Zimbabwean National Army Commander General Philip Valerio Sibanda has called on the military to remain on high alert to defend the country from what he described as "recolonization" efforts by Great Britain and the United States.
Sibanda told army recruits this weekend that the two countries were working with, “our misguided brothers and sisters as their agents” to effect regime change in Zimbabwe.
This appeared to be a veiled reference to the Movement for Democratic Change, whose two wings are sharing power with President Robert Mugabe's ZANU-PF.
Sibanda told the recruits to stand ready to defend Zimbabwe, adding that “we say no to regime change,” the state-controlled Herald newspaper reported.
Spokesman Nhlanhla Dube of the MDC formation headed by Welshman Ncube told VOA reporter Ntungamili Nkomo that Sibanda’s remarks were misguided because Harare is under no threat from the United States or from Britain.
"We respect the constitutional role of the military, and we urge military leaders to also respect each institution as it should be," Dube said.
Thabitha Khumalo, a spokeswoman for the MDC formation of Prime Minister Morgan Tsvangirai, said statements like Sibanda’s are the reason why the former opposition has been pushing for reform of the national security sector before elections are held.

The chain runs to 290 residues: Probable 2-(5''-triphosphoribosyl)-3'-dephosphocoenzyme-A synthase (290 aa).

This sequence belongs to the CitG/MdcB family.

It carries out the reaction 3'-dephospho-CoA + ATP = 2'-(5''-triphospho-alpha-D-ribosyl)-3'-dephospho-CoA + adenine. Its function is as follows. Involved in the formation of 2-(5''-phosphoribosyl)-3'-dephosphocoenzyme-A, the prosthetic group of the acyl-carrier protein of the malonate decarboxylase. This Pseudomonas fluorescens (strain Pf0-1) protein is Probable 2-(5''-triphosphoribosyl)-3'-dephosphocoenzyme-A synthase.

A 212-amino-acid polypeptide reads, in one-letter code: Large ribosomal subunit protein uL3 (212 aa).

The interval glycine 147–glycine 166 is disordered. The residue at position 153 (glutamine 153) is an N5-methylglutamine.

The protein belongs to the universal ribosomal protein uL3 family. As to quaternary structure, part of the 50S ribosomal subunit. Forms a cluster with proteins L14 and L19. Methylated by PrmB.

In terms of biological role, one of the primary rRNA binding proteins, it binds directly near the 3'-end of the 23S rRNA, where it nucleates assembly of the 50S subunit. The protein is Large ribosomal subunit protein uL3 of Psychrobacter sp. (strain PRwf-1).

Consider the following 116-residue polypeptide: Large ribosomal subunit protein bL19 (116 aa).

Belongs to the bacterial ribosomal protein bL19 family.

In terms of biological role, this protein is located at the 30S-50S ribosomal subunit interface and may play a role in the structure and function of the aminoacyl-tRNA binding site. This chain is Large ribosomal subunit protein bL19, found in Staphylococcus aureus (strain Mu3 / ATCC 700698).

Commenting, political analyst Charles Mangongera said the army is now using threats to silence dissenting voices because it fears a democratic transition.
Elsewhere, President Mugabe swore in Lucia Mativenga of the Tsvangirai MDC as public service minister, replacing the late Eliphas Mukonoweshuro, and Seiso Moyo as deputy agriculture minister, filling the position Mr. Tsvangirai had designated for party treasurer Roy Bennett when the unity government was launched in 2009.